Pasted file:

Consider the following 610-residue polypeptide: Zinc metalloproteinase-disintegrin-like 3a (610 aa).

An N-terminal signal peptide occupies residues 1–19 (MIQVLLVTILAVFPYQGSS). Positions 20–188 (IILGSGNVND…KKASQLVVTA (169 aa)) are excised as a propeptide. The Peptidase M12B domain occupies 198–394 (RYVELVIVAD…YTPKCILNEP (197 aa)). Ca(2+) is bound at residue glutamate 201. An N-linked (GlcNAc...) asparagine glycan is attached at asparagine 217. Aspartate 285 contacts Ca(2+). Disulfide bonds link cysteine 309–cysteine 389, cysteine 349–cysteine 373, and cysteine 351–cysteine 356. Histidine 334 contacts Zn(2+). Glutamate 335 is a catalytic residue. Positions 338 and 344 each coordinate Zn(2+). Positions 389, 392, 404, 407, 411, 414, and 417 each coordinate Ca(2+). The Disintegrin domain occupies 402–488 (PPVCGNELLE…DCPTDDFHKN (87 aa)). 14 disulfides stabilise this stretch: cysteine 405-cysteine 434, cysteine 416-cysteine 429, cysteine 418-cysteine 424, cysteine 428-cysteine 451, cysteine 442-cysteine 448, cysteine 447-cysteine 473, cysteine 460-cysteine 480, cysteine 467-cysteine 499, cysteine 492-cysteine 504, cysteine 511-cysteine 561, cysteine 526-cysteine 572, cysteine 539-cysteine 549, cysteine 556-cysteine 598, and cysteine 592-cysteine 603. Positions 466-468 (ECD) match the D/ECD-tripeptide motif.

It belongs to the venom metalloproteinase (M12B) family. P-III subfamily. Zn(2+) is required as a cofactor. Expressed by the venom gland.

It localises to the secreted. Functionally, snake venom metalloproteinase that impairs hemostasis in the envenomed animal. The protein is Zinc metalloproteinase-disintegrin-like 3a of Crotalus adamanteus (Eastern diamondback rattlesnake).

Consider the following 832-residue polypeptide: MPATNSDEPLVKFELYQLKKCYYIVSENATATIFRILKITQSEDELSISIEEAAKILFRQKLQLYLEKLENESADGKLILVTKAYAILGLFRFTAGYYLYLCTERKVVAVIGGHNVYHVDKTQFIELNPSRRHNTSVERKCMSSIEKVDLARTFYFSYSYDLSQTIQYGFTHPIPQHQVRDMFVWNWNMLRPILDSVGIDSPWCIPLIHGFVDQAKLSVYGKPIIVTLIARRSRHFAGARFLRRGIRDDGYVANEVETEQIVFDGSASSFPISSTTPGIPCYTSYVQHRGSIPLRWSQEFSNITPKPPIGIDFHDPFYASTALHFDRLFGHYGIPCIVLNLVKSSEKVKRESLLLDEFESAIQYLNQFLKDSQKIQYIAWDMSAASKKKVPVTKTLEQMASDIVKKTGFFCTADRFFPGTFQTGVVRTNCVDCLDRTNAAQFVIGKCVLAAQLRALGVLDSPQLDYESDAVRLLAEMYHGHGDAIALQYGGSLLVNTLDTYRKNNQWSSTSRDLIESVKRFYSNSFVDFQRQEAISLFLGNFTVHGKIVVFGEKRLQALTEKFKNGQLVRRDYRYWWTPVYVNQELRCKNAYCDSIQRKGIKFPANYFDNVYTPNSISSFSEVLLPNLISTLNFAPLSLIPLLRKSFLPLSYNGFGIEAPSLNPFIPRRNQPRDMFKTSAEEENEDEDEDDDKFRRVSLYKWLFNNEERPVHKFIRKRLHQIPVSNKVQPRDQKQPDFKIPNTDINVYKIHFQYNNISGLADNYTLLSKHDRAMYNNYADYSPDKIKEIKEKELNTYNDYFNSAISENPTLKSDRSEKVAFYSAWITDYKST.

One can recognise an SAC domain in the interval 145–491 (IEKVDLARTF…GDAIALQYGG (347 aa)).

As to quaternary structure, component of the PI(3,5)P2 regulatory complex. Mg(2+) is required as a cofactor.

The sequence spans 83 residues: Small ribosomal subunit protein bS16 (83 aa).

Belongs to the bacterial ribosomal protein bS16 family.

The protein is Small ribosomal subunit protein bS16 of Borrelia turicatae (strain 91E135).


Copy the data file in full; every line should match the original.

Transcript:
Consider the following 610-residue polypeptide: Zinc metalloproteinase-disintegrin-like 3a (610 aa).

An N-terminal signal peptide occupies residues 1–19 (MIQVLLVTILAVFPYQGSS). Positions 20–188 (IILGSGNVND…KKASQLVVTA (169 aa)) are excised as a propeptide. The Peptidase M12B domain occupies 198–394 (RYVELVIVAD…YTPKCILNEP (197 aa)). Ca(2+) is bound at residue glutamate 201. An N-linked (GlcNAc...) asparagine glycan is attached at asparagine 217. Aspartate 285 contacts Ca(2+). Disulfide bonds link cysteine 309–cysteine 389, cysteine 349–cysteine 373, and cysteine 351–cysteine 356. Histidine 334 contacts Zn(2+). Glutamate 335 is a catalytic residue. Positions 338 and 344 each coordinate Zn(2+). Positions 389, 392, 404, 407, 411, 414, and 417 each coordinate Ca(2+). The Disintegrin domain occupies 402–488 (PPVCGNELLE…DCPTDDFHKN (87 aa)). 14 disulfides stabilise this stretch: cysteine 405-cysteine 434, cysteine 416-cysteine 429, cysteine 418-cysteine 424, cysteine 428-cysteine 451, cysteine 442-cysteine 448, cysteine 447-cysteine 473, cysteine 460-cysteine 480, cysteine 467-cysteine 499, cysteine 492-cysteine 504, cysteine 511-cysteine 561, cysteine 526-cysteine 572, cysteine 539-cysteine 549, cysteine 556-cysteine 598, and cysteine 592-cysteine 603. Positions 466-468 (ECD) match the D/ECD-tripeptide motif.

It belongs to the venom metalloproteinase (M12B) family. P-III subfamily. Zn(2+) is required as a cofactor. Expressed by the venom gland.

It localises to the secreted. Functionally, snake venom metalloproteinase that impairs hemostasis in the envenomed animal. The protein is Zinc metalloproteinase-disintegrin-like 3a of Crotalus adamanteus (Eastern diamondback rattlesnake).

Consider the following 832-residue polypeptide: MPATNSDEPLVKFELYQLKKCYYIVSENATATIFRILKITQSEDELSISIEEAAKILFRQKLQLYLEKLENESADGKLILVTKAYAILGLFRFTAGYYLYLCTERKVVAVIGGHNVYHVDKTQFIELNPSRRHNTSVERKCMSSIEKVDLARTFYFSYSYDLSQTIQYGFTHPIPQHQVRDMFVWNWNMLRPILDSVGIDSPWCIPLIHGFVDQAKLSVYGKPIIVTLIARRSRHFAGARFLRRGIRDDGYVANEVETEQIVFDGSASSFPISSTTPGIPCYTSYVQHRGSIPLRWSQEFSNITPKPPIGIDFHDPFYASTALHFDRLFGHYGIPCIVLNLVKSSEKVKRESLLLDEFESAIQYLNQFLKDSQKIQYIAWDMSAASKKKVPVTKTLEQMASDIVKKTGFFCTADRFFPGTFQTGVVRTNCVDCLDRTNAAQFVIGKCVLAAQLRALGVLDSPQLDYESDAVRLLAEMYHGHGDAIALQYGGSLLVNTLDTYRKNNQWSSTSRDLIESVKRFYSNSFVDFQRQEAISLFLGNFTVHGKIVVFGEKRLQALTEKFKNGQLVRRDYRYWWTPVYVNQELRCKNAYCDSIQRKGIKFPANYFDNVYTPNSISSFSEVLLPNLISTLNFAPLSLIPLLRKSFLPLSYNGFGIEAPSLNPFIPRRNQPRDMFKTSAEEENEDEDEDDDKFRRVSLYKWLFNNEERPVHKFIRKRLHQIPVSNKVQPRDQKQPDFKIPNTDINVYKIHFQYNNISGLADNYTLLSKHDRAMYNNYADYSPDKIKEIKEKELNTYNDYFNSAISENPTLKSDRSEKVAFYSAWITDYKST.

One can recognise an SAC domain in the interval 145–491 (IEKVDLARTF…GDAIALQYGG (347 aa)).

As to quaternary structure, component of the PI(3,5)P2 regulatory complex. Mg(2+) is required as a cofactor.

The sequence spans 83 residues: Small ribosomal subunit protein bS16 (83 aa).

Belongs to the bacterial ribosomal protein bS16 family.

The protein is Small ribosomal subunit protein bS16 of Borrelia turicatae (strain 91E135).